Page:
Calligraffiti in Doha

French-Tunisian graffiti artist eL Seed gives Doha a spray-painted facelift Discuss this article

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Perched on a ladder inside the new tunnels on Salwa Road, clutching a spray can, eL Seed might look like a vandal: but he’s really an artist.

‘Graffiti has different types of expression and different artists working under its’ umbrella. Some graffiti artists like to focus on vandal aspects, others on finding the most unusual and dangerous spots to paint. Others focus on messages, others on rivalry. It is a very diverse movement, especially now with calligraffiti hitting the spotlight,’ he says. ‘My art is a mix of graffiti techniques and Arabic calligraphy styles, so it is called calligraffiti. It takes street styles; the spray can and the techniques used in classic graffiti writing, and blends it with the creativity of Arabic script and the flexible nature of calligraphy.’

He’s hard at work creating 52 large-scale murals featuring different themes inspired by Qatari culture in the four underground tunnels on Salwa Road. A partnership by QMA and Ashghal, some of the calligraphy writings are verses from Qatar’s national anthem, including such quotes as “Travel the high road; Travel by the guiding light of the Prophets” and “Doves they be at times of peace, Warriors they are at times of sacrifice.”

‘It is one of my biggest challenges to-date in terms of size and content. To generate content on 52 murals that is different, yet connected, is quite a feat. This is a major challenge for me as an artist, and also a very different way of presenting calligraffiti to people,’ says Seed. ‘In Paris, graffiti artists fight over the best spots on highways in the city, and here I am getting handed 52 murals to paint!’

He grew up in France and started spray painting in the 90s. Growing up Tunisian in France, followed by some time spent in North America, his style was influenced by the clash and blending of cultural influences.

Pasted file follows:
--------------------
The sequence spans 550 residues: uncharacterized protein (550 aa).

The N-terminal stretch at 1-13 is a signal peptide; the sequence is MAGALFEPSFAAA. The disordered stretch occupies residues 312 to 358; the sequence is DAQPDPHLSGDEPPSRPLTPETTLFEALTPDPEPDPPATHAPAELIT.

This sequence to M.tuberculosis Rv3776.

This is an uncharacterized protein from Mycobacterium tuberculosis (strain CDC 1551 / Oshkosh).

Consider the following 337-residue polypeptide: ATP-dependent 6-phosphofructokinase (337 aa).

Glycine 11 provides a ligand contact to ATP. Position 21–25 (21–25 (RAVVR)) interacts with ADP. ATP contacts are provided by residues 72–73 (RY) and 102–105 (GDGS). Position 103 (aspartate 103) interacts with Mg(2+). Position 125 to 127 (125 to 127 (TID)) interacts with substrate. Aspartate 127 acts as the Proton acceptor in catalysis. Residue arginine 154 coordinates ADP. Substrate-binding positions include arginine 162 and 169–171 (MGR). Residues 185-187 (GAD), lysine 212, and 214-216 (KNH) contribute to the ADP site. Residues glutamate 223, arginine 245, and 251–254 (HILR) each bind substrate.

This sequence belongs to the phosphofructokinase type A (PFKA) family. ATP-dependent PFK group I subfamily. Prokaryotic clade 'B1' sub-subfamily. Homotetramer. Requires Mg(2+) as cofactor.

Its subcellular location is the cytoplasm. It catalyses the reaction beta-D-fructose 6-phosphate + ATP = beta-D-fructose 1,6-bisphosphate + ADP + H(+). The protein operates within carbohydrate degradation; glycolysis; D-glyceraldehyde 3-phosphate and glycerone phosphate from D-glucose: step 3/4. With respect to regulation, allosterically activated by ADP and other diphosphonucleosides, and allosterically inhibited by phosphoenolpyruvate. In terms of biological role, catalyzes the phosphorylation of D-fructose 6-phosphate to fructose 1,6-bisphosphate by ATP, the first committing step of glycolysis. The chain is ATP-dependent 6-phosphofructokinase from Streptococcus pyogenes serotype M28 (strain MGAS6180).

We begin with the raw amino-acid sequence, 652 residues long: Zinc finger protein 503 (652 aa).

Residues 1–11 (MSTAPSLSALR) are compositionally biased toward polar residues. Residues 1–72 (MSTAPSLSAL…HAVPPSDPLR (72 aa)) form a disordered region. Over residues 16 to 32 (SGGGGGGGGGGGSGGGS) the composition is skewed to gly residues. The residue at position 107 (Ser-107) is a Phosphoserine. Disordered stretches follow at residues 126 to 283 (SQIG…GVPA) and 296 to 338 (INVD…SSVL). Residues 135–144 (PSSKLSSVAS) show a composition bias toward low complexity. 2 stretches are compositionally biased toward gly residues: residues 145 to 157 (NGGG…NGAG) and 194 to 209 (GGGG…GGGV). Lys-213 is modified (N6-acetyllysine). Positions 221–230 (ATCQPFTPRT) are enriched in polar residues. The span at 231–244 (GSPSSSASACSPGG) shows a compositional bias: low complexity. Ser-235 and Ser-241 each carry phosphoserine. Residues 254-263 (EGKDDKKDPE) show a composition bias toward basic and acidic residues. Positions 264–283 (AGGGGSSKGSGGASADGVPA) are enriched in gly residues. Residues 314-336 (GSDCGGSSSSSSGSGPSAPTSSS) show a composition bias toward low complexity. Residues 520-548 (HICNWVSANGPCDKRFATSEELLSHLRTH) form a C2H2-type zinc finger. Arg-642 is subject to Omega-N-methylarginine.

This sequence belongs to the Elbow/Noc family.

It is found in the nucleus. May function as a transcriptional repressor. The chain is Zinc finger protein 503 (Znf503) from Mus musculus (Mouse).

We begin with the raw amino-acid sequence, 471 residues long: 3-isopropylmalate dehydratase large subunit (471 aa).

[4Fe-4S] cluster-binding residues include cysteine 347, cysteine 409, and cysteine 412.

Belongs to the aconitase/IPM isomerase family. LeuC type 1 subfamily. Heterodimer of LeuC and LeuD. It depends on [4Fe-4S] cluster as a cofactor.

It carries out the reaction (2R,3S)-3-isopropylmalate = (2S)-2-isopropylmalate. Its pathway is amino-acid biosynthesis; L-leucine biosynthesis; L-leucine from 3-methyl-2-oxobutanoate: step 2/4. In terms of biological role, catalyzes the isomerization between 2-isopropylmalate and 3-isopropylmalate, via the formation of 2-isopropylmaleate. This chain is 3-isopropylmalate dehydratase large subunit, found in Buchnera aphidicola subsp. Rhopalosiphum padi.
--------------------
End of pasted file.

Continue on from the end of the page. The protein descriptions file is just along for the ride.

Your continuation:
‘Graffiti is different in that it is connected to a very specific sub-culture. It was born on the streets and takes its’ inspiration from the streets, so it is different in terms of intent and also style,’ he says. Many other artists, since the early 90s, have experimented with a mix of graffiti and Arabic script. I developed my own expression of this art through trial and error, lots of practice and of course a passion for both graffiti and calligraphy. Different designs in my work issue from different inspirations, and I try to tease these out to create unique styles.’

With such detailed work (not to mention on such a large scale) it takes time to go from idea to full creation on the side of the road.

‘The artistic creations are my own designs, and I have a team of six assistants who help me with filling in block colours, letters, contours and so on. The process starts in my head, then works its way onto paper in the form of a rough sketch or colour scheme,’ he says. ‘Most of the work comes when I am in front of a wall – this is where I picture the entire process and result. With large-scale projects I like to use tape to define different segments of the wall, but whether small or large scale, I work free-hand on the calligraphies. I am in my element when I paint, and the spray can becomes an extension of my hand so the whole process becomes so natural it is difficult to describe how it happens.’

It’s well worth the effort. This will be the latest in a series of public space art projects Qatar has launched, and the first of its kind, marrying underground graffiti techniques with Arabic culture in Doha.

‘Graffiti is not always public – it can also be very secretive and stay within graffiti circles. When it is public, it can be a great tool to democratize art, and bring awareness in a creative manner,’ says Seed. ‘I think it is important because, for now, it is still unusual in places like Doha and can attract a lot of positive attention to this art form, especially Arabic Graffiti. I hope this visibility inspires young folks to develop different and unique experimental styles, and brings art to the forefront of cultural activities in the public space.’ The murals can be viewed as the tunnels on Salwa Road, connecting Doha with the Saudi Arabia border, are completed.
www.elseedindoha.com.

By Time Out Doha staff
Time Out Doha,

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